IBJNews

Local MBA programs score with women

Back to TopCommentsE-mailPrintBookmark and Share

When it comes to attracting women to MBA programs, local schools are outpacing the nation.

Nationally, about a third of MBAs go to women. But women have made up 52 percent of MBA students at Anderson University in recent years. At Butler University, the percentage of women spiked from 30 percent to 38 percent this year. The figure is 36 percent at the University of Indianapolis, up from 28 percent five years ago.

UIndy attributes its high female enrollment in part to its Saturday-only option, which is especially popular for students with children, said Stephen A. Tokar, director of UIndy’s graduate business programs.

MBA Telamon Vice President Sunny Lu said her MBA has helped her grow business. (IBJ Photo/ Perry Reichanadter)

Neither Anderson nor Butler reported special efforts to recruit women. But Indiana University’s Kelley School of Business in Indianapolis has tried to attract women through flexibility, such as giving female students the option to take a semester off for maternity leave, said Mary Chappell, the school’s director of external affairs.

IU credits its Women’s MBA Advisory Board for increasing the proportion of women in its local program from 14 percent to 29 percent since 2002, Chappell said.

School leaders created the board because they thought having so few women in the program led to excessive competition and imbalanced discussions, she said.

The group aims to recruit more qualified women applicants; provide support, mentoring and networking opportunities for students and alumni; and increase the impact of female MBAs in Indianapolis.

The 37-member board includes business owners, not-for-profit leaders and executives at such companies as Eli Lilly and Co., WellPoint Inc. and OneAmerica Financial Partners, all based in Indianapolis. In the beginning, most of the board members were older alumni, but now a number are recent graduates.

Craving contacts

One of them is Sunny Lu, 28, vice president of business development at Telamon Corp., a Carmel-based telecommunications equipment supplier. She enjoys the camaraderie with other board members and students. The group’s events give students an opportunity to learn how to “work a room,” she said.

Lu herself decided to pursue an MBA because, as she climbed through the ranks at Telamon, she wanted a better grounding in finance. Now she can quickly gauge the health of a company by looking at a few financial statements.

Those technical skills were one of the primary benefits of earning her MBA, she said. Others were hearing lessons and anecdotes from business leaders who visited the classroom and the relationships she developed with classmates at IUPUI.

MBAThose contacts have already paid off, she said. For example, when she was overseeing construction of a new warehouse, she asked one of her former classmates, a general contractor, for advice. Another classmate, a human resources director, has helped her with hiring and other personnel issues.

She cautions, however, that “an MBA is only worth as much as you are able to apply it.” Women have a tendency to be too modest, and to wait for superiors to notice their talents, she said. “If you want to go for that leadership position, you have to ask for it. You have to take the initiative.”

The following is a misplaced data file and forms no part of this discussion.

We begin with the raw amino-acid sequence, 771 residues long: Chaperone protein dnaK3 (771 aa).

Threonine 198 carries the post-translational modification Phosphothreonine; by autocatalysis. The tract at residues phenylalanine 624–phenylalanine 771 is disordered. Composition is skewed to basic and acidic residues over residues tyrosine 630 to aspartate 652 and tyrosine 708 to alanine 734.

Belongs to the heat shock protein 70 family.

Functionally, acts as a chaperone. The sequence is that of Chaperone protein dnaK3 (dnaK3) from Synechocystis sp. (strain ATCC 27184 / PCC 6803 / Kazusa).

What’s the point?

Women are likely to use an MBA to advance their careers, while men are more motivated by the desire to switch careers or to start their own businesses, according to research by the Virginia-based Graduate Management Admission Council.

Florrie Kichler is an exception. She had been working for a local book publisher and wanted to launch her own company, so she enrolled at the Kelley School In Indianapolis, and graduated in 1985.

“My MBA gave me the confidence to start my own business,” said Kichler, who launched Patria Press, a publisher of children’s historical fiction, in 1999.

She now enjoys helping younger women gain that confidence as a Kelley MBA Advisory Board’s mentor.

Female applicants to MBA programs tend to have higher undergraduate grade point averages but lower Graduate Management Admission Test scores than men, the GMAC reports.

Perhaps because they want to complete their advanced degrees before they start a family, female MBA students tend to be younger than their male counterparts, are less likely to be married or have children, and have less work experience, lower incomes and higher student loan debt.

Dobbs Dobbs

Polly Dobbs, 33, was one of the youngest members of her class when she began her MBA just two years after finishing her undergraduate work in history. Despite her youth, her writing skills soon proved valuable, “whereas male counterparts who had been working in finance for several years were great with numbers, but not so great with subject-verb agreement,” she said.

Now an attorney with local law firm Bingham McHale LLP, Dobbs believes having an MBA in addition to a law degree set her apart from other job candidates.

Trailing medicine, law

Dobbs pursued the two degrees simultaneously at IUPUI, and saw a big difference in the representation of women in the two programs. Women were the majority in her law classes, but were a small minority in her business courses.

Nationally, women make up nearly half of law and medical school enrollment, but only a third of those earning MBAs. The imbalance is in spite of the fact that women represent more than half of the graduates of the nation’s undergraduate business programs, according to the GMAC.

MBAThe California-based Executive MBA Council cites factors that may steer women away from an MBA: a lack of female role models, a lack of confidence in math skills, a lack of encouragement by employers, and an aggressive environment in business schools.

IU’s Chappell has another theory: